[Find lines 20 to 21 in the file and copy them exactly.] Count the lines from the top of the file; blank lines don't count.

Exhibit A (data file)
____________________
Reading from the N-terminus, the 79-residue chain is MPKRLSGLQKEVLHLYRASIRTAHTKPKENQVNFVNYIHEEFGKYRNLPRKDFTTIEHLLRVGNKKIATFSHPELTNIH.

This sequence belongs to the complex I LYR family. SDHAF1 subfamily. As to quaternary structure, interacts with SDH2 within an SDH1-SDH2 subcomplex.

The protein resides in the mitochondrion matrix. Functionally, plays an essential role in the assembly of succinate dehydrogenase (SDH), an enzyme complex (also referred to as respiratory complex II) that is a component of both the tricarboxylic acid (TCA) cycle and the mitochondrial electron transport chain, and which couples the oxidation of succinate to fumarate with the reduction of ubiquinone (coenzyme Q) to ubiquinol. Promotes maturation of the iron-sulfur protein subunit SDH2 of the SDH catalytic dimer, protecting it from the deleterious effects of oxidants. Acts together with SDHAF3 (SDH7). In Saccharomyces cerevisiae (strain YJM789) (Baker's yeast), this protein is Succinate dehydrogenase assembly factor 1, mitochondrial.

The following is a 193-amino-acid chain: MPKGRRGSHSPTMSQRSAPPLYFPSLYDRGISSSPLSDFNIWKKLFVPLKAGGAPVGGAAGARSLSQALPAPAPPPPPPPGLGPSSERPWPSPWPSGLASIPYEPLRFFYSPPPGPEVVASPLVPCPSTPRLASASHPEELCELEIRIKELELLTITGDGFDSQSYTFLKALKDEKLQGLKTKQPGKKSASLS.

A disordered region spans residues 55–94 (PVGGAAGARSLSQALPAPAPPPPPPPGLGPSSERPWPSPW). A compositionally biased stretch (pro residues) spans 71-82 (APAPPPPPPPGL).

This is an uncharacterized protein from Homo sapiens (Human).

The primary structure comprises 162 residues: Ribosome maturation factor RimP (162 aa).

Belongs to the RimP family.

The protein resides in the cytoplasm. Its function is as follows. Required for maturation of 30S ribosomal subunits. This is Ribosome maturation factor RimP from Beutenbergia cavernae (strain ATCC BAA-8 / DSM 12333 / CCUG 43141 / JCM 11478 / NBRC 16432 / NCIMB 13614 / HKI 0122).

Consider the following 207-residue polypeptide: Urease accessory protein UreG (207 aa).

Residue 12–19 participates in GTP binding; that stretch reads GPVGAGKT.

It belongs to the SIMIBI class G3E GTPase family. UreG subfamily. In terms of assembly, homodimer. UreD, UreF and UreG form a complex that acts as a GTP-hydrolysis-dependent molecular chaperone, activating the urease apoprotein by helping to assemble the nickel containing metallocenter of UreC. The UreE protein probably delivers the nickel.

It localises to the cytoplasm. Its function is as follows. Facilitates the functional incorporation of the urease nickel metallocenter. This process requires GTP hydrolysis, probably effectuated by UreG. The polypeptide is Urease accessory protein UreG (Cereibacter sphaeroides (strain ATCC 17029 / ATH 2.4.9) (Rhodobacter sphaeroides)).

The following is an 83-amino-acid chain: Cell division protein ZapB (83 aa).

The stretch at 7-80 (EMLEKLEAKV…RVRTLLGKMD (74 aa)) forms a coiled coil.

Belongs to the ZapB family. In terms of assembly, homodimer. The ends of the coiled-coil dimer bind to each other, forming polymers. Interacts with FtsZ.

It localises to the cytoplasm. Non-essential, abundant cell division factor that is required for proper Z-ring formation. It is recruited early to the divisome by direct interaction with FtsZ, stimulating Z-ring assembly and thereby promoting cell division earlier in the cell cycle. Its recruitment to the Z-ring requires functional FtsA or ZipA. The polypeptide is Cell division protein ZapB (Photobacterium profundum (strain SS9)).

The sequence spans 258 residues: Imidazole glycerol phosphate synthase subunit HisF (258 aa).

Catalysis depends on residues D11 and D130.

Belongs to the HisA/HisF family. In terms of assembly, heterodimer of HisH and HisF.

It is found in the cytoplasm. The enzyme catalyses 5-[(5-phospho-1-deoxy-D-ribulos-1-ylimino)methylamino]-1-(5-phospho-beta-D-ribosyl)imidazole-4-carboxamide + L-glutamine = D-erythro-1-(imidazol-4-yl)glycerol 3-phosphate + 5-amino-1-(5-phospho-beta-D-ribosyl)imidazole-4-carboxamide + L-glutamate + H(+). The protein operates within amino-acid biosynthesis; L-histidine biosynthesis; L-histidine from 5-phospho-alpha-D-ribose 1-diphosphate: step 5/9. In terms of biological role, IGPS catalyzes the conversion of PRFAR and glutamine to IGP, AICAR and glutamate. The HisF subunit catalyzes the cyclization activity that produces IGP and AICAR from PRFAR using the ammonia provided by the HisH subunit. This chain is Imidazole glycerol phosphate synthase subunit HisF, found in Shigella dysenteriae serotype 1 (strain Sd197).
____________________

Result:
Belongs to the HisA/HisF family. In terms of assembly, heterodimer of HisH and HisF.

It is found in the cytoplasm. The enzyme catalyses 5-[(5-phospho-1-deoxy-D-ribulos-1-ylimino)methylamino]-1-(5-phospho-beta-D-ribosyl)imidazole-4-carboxamide + L-glutamine = D-erythro-1-(imidazol-4-yl)glycerol 3-phosphate + 5-amino-1-(5-phospho-beta-D-ribosyl)imidazole-4-carboxamide + L-glutamate + H(+). The protein operates within amino-acid biosynthesis; L-histidine biosynthesis; L-histidine from 5-phospho-alpha-D-ribose 1-diphosphate: step 5/9. In terms of biological role, IGPS catalyzes the conversion of PRFAR and glutamine to IGP, AICAR and glutamate. The HisF subunit catalyzes the cyclization activity that produces IGP and AICAR from PRFAR using the ammonia provided by the HisH subunit. This chain is Imidazole glycerol phosphate synthase subunit HisF, found in Shigella dysenteriae serotype 1 (strain Sd197).